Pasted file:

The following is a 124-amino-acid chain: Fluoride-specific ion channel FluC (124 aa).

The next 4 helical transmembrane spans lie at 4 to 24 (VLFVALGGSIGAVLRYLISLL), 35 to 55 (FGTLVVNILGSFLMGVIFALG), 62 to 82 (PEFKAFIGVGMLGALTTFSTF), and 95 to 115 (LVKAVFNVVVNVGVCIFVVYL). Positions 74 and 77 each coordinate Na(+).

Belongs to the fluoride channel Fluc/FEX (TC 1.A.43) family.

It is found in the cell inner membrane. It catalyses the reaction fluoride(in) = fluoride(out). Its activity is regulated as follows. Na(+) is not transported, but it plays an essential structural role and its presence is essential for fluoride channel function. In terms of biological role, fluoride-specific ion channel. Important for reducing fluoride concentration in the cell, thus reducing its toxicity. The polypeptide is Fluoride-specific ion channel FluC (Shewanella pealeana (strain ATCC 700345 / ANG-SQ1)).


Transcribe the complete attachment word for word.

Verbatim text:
The following is a 124-amino-acid chain: Fluoride-specific ion channel FluC (124 aa).

The next 4 helical transmembrane spans lie at 4 to 24 (VLFVALGGSIGAVLRYLISLL), 35 to 55 (FGTLVVNILGSFLMGVIFALG), 62 to 82 (PEFKAFIGVGMLGALTTFSTF), and 95 to 115 (LVKAVFNVVVNVGVCIFVVYL). Positions 74 and 77 each coordinate Na(+).

Belongs to the fluoride channel Fluc/FEX (TC 1.A.43) family.

It is found in the cell inner membrane. It catalyses the reaction fluoride(in) = fluoride(out). Its activity is regulated as follows. Na(+) is not transported, but it plays an essential structural role and its presence is essential for fluoride channel function. In terms of biological role, fluoride-specific ion channel. Important for reducing fluoride concentration in the cell, thus reducing its toxicity. The polypeptide is Fluoride-specific ion channel FluC (Shewanella pealeana (strain ATCC 700345 / ANG-SQ1)).